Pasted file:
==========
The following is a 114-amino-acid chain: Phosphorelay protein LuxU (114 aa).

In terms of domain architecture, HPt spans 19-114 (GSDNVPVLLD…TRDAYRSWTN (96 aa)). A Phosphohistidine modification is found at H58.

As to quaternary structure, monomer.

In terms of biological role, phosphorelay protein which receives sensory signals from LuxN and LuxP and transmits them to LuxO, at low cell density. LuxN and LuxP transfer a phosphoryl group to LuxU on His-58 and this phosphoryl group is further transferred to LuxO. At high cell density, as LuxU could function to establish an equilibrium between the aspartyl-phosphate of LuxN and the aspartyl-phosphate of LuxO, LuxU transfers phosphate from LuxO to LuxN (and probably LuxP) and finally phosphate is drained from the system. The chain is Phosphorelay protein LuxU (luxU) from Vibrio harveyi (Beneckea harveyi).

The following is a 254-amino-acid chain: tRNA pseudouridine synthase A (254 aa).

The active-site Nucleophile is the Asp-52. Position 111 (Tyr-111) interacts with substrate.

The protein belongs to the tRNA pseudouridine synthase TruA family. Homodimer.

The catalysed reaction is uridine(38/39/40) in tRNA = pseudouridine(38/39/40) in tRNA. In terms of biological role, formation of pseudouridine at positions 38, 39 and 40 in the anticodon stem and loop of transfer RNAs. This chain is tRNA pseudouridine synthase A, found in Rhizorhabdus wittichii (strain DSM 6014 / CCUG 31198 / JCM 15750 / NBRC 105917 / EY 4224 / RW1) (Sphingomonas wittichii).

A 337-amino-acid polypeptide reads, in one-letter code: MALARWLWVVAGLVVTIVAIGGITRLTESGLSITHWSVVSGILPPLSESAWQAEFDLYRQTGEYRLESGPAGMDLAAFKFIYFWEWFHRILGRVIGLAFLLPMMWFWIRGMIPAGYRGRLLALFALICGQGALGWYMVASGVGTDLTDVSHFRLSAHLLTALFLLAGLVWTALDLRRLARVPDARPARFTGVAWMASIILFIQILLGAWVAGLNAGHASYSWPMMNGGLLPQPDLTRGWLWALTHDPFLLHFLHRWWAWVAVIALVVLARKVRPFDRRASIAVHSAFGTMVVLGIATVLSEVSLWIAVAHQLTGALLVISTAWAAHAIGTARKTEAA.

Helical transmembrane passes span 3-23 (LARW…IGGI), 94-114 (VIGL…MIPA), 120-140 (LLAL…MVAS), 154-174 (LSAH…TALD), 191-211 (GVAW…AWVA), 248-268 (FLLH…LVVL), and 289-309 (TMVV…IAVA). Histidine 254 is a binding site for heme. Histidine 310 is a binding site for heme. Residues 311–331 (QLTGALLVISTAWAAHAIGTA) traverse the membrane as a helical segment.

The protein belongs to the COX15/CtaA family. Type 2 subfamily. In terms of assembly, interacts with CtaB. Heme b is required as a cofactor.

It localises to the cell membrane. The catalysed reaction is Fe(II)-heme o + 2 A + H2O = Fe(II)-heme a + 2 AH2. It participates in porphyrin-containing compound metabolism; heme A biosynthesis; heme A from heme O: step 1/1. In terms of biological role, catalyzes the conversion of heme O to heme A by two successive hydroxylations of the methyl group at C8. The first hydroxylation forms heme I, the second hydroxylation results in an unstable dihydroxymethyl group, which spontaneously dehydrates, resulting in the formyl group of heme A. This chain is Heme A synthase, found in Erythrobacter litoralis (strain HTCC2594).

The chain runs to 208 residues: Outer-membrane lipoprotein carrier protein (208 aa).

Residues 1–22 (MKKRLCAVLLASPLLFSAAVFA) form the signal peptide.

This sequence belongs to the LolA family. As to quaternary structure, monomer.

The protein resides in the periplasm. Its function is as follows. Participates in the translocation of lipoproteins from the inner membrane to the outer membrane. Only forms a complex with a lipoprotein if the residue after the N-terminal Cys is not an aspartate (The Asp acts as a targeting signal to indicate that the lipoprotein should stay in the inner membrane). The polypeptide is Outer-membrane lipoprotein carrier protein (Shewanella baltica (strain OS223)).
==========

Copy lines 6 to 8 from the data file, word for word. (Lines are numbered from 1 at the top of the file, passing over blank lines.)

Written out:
The active-site Nucleophile is the Asp-52. Position 111 (Tyr-111) interacts with substrate.

The protein belongs to the tRNA pseudouridine synthase TruA family. Homodimer.

The catalysed reaction is uridine(38/39/40) in tRNA = pseudouridine(38/39/40) in tRNA. In terms of biological role, formation of pseudouridine at positions 38, 39 and 40 in the anticodon stem and loop of transfer RNAs. This chain is tRNA pseudouridine synthase A, found in Rhizorhabdus wittichii (strain DSM 6014 / CCUG 31198 / JCM 15750 / NBRC 105917 / EY 4224 / RW1) (Sphingomonas wittichii).